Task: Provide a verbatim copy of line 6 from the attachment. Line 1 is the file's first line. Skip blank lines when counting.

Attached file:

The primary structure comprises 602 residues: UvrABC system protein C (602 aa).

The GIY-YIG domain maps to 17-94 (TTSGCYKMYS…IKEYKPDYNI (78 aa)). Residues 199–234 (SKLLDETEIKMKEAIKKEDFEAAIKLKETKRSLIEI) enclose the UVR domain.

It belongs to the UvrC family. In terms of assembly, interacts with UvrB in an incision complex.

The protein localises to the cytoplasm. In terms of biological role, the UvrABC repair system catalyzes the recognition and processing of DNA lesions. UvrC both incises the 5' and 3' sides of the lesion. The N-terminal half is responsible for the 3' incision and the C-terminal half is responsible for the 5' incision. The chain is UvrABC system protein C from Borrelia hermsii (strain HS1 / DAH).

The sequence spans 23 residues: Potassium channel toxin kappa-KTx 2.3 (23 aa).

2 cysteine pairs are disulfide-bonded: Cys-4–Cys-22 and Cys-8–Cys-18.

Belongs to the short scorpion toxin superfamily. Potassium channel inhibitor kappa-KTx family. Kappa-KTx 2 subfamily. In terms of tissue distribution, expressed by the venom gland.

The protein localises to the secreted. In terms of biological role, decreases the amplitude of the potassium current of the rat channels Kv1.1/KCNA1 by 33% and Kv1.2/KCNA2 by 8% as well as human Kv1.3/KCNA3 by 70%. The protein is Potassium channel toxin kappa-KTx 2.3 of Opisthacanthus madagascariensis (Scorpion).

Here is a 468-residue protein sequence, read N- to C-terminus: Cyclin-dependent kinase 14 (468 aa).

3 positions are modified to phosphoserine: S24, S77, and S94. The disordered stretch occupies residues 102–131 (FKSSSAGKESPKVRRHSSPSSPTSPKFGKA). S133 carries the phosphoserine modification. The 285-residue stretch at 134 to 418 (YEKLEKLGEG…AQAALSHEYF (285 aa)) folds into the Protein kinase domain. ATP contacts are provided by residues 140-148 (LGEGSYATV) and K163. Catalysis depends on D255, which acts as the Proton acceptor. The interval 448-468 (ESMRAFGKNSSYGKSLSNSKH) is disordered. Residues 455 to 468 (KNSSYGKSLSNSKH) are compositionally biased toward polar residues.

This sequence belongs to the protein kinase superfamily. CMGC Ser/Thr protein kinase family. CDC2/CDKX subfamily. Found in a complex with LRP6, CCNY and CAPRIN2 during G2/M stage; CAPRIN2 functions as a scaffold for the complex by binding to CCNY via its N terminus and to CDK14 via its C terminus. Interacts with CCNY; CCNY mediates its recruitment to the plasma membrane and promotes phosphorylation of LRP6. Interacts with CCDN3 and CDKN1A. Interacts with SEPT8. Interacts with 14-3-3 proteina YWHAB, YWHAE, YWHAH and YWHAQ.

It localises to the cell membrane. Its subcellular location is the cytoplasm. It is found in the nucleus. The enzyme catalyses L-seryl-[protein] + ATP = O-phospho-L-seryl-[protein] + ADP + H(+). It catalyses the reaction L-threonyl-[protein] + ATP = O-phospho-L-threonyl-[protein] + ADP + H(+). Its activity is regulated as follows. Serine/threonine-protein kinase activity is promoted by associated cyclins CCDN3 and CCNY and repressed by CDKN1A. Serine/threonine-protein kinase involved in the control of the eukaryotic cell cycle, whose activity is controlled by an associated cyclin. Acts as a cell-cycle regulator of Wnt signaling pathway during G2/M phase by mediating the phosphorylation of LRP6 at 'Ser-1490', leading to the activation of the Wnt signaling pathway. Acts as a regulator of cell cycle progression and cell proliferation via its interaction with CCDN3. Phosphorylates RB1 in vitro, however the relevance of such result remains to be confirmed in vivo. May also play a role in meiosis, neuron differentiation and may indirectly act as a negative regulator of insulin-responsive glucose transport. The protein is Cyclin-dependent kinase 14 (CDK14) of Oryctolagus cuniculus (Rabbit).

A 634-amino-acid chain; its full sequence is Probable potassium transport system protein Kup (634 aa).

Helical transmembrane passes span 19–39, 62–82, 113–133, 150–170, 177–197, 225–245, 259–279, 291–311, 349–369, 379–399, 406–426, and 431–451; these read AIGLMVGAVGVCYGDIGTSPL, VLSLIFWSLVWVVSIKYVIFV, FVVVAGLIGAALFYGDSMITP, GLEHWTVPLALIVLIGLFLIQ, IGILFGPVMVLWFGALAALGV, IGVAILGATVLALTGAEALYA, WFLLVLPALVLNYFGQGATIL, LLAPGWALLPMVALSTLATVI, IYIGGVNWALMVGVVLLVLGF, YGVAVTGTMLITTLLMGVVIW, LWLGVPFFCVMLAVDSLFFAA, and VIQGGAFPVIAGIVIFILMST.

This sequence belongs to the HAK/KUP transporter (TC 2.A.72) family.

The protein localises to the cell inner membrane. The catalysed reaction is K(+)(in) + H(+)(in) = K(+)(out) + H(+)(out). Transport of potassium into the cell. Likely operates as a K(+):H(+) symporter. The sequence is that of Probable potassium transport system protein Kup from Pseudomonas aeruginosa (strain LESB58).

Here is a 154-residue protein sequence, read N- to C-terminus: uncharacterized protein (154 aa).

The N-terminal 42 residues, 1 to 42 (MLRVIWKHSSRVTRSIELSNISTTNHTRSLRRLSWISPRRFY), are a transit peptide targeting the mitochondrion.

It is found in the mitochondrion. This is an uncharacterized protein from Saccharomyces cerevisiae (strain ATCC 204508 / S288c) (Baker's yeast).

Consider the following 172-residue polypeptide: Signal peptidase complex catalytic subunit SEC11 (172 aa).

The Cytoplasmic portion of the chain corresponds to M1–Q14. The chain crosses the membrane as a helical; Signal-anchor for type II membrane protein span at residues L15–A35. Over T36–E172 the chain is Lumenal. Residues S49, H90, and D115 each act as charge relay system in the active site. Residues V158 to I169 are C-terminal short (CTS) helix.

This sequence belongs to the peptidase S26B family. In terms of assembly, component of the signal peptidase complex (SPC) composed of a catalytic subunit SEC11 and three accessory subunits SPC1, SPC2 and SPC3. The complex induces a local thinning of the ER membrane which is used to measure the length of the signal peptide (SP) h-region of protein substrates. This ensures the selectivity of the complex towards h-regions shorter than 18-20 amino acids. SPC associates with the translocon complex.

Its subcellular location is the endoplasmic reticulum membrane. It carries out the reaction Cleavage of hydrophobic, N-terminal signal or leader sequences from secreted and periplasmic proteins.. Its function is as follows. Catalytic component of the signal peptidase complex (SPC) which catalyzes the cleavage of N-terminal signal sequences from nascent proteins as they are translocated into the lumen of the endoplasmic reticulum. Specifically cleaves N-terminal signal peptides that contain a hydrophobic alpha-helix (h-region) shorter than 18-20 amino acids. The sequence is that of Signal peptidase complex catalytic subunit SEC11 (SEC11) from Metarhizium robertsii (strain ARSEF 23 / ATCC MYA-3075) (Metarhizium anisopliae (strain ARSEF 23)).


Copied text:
2 cysteine pairs are disulfide-bonded: Cys-4–Cys-22 and Cys-8–Cys-18.